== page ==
Many adults feel the pull to meet the needs of extended family during the holidays, which can result in over-committing and exhaustion for everyone. It can be very difficult to decline family invitations, but setting healthy boundaries decreases the chaos of the season and gives families the space they need to enjoy this special time together. “You are not responsible for relatives’ happiness or comfort,” cautions Susan Newman, author of The Book of No. “One person can’t do or be everything for one person in the family. That alone should reduce your stress level when you find yourself in situations that call for no.”
The same goes for close friends. It might feel hard to say no in the moment, but try being open and honest about your limitations with young children.
Take a good look at your holiday invitations and decide where you can free up some space. If attending all family parties is important, can you leave the kids at home with a babysitter for some of the other parties or skip them? Exhaustion will result in meltdowns, and meltdowns make parties and other holiday traditions a lot less fun.
Maintain Your Regular Sleep Schedule
It’s natural to have a couple of late nights due to travel, celebrations, and excitement. It’s also important to adhere to your normal bedtime routine and sleep schedule as much as possible. Even losing ten minutes of sleep a night can add up quickly for toddlers, making them more prone to tantrums, illness and stress. Space out the late nights and allow for plenty of recovery time the following day.
Adjust Your Expectations
We all want to make the holiday season as wondrous as possible for our children so remember to take into account your kids’ developmental levels when planning outings and traditions. Toddlers aren’t quite ready for long, action-packed days. They need downtime, naps, and outside play, too.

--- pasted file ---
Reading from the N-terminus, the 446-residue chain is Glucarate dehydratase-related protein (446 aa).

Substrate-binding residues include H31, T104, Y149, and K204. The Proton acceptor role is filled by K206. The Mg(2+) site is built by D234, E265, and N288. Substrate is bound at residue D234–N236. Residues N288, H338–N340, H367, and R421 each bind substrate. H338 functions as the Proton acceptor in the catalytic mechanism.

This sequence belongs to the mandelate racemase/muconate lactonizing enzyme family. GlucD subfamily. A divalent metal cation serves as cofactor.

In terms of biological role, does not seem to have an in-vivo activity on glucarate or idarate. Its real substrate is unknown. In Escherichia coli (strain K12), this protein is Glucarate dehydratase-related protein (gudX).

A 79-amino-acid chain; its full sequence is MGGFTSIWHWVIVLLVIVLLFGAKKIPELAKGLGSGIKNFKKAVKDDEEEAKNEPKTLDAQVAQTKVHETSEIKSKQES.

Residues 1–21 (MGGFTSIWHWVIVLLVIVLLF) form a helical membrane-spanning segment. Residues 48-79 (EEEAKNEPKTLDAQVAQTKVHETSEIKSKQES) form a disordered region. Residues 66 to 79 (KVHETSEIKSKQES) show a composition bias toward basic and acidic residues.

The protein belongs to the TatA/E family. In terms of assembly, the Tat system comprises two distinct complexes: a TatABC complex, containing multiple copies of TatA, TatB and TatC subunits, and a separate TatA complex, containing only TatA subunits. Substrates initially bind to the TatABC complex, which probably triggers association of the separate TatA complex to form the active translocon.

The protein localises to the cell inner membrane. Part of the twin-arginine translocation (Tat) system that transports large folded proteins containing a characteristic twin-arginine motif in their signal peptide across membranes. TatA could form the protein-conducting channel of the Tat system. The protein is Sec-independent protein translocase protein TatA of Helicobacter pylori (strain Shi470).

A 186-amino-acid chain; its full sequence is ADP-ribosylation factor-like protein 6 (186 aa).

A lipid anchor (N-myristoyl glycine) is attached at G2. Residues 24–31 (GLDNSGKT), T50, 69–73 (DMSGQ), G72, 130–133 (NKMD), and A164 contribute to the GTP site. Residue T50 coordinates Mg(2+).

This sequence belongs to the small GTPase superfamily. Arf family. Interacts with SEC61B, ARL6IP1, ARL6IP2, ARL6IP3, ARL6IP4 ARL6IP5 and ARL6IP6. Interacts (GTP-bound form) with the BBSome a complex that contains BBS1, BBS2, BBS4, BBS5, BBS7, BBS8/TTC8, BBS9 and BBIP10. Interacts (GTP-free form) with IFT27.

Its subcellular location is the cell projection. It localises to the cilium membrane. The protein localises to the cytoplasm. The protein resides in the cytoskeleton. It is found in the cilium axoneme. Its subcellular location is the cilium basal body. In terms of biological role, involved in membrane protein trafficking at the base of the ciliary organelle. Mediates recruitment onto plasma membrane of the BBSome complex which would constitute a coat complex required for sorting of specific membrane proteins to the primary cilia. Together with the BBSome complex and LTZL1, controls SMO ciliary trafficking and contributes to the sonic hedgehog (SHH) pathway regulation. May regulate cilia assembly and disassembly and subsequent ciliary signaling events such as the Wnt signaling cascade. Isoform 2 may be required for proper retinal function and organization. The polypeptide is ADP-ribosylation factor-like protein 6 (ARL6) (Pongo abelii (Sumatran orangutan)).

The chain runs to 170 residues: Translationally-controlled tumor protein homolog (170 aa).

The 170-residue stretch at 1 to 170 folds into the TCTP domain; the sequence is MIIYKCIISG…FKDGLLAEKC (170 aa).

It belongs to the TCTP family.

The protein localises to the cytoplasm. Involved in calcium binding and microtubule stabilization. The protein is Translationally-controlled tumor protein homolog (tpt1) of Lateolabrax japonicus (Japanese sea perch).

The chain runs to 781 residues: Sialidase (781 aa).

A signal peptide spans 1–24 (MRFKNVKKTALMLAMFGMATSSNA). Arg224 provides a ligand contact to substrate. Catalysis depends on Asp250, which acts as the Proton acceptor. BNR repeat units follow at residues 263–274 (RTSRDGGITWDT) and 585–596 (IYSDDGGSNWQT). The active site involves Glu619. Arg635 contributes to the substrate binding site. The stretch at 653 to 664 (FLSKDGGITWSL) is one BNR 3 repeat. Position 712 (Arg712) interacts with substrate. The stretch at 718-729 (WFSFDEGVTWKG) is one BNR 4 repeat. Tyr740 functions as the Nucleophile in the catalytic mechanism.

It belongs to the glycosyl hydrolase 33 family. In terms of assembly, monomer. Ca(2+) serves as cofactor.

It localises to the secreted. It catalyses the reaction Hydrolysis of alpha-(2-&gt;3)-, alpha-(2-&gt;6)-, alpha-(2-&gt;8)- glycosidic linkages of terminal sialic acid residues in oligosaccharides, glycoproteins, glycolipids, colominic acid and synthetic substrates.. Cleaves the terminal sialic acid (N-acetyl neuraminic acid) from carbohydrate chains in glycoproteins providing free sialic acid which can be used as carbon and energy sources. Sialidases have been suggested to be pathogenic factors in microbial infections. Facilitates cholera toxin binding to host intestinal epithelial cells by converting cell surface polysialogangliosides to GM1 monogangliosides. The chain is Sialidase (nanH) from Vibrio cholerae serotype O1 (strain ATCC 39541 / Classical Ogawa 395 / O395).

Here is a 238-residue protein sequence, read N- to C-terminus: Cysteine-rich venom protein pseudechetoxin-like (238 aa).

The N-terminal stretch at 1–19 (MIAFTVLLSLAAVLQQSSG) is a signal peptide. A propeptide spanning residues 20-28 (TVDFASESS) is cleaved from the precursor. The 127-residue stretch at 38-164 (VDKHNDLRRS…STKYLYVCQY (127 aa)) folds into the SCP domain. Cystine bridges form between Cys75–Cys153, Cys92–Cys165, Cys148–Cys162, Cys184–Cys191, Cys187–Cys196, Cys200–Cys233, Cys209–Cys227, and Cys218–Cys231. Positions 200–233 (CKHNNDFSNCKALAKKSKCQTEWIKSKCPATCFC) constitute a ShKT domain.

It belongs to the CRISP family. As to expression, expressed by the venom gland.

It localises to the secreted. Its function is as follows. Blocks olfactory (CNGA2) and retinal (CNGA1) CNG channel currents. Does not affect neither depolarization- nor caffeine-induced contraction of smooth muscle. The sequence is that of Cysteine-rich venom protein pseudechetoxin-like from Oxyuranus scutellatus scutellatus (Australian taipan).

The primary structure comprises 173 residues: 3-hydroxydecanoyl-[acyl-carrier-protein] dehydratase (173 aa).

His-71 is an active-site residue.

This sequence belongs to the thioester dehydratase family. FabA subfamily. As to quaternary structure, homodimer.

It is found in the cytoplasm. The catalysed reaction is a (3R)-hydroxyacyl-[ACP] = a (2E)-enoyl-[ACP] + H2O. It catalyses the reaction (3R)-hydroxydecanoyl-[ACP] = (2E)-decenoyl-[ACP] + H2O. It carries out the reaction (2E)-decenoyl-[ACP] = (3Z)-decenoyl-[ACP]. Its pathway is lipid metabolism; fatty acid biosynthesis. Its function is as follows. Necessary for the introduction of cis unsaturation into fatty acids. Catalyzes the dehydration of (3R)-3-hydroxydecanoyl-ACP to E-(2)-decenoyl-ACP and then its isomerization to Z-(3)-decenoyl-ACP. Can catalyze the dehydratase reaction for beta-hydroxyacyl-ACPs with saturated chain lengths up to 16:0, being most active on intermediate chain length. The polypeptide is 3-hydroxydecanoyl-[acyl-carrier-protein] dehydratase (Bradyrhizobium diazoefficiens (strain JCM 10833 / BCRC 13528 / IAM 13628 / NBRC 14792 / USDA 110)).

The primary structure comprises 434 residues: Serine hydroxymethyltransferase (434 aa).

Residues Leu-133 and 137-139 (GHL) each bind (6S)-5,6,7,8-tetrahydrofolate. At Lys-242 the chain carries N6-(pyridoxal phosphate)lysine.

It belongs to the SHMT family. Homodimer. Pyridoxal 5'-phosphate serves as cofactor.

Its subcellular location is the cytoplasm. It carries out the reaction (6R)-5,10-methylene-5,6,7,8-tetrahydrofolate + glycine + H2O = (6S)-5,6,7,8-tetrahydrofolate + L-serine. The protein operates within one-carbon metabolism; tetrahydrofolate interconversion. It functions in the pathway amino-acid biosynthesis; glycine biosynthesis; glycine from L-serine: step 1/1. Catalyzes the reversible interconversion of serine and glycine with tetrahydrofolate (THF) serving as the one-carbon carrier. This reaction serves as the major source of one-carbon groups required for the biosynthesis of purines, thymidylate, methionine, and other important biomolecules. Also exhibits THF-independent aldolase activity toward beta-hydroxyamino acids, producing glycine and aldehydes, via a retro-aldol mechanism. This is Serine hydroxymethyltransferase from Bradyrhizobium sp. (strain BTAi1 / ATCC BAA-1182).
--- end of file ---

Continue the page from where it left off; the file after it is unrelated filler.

ZERO TO THREE conducted a large-scale parent survey and found a significant expectation gap between what parents think their children are capable of mastering and what science shows they can actually master. The disconnect between what parents believe children are capable of regarding self-control and what they actually are capable of is particularly important. Toddlers haven’t yet mastered self-control and self-regulation. When they are hungry, tired, or over-stimulated, they will most likely fall apart. It’s how they alert their parents that they need help.
Pack a Coping Kit
If you can’t avoid long travel days, late nights, and a busy holiday schedule, you can still plan for it! Toddlers are attached to loveys, specific toys, and certain books because these things make them feel safe when they’re upset or overwhelmed. This season, try packing a coping kit for your little one when you know you have a long day (or night) ahead. This might look like
- A favorite lovey or blanket
- A favorite small toy
- Crayons and paper
- Bubbles to relieve stress
- Favorite snacks and plenty of water
- A well-loved book
Let Them Release Their Emotions
Tantrums should not be met with consequences or yelling. Tantrums are actually a healthy release of pent-up emotions, and your child needs to let out those negative emotions. Hold your child close, whisper empathic responses, and offer comfort items to recover.
Parents ask a lot of their little ones during the holiday season. It’s not realistic for toddlers (or anyone) to be happy and grateful all of the time. Plan carefully and be willing to change your plans if need be. When parents make efforts to slow down and simplify, the holiday season can be quite happy for the whole family.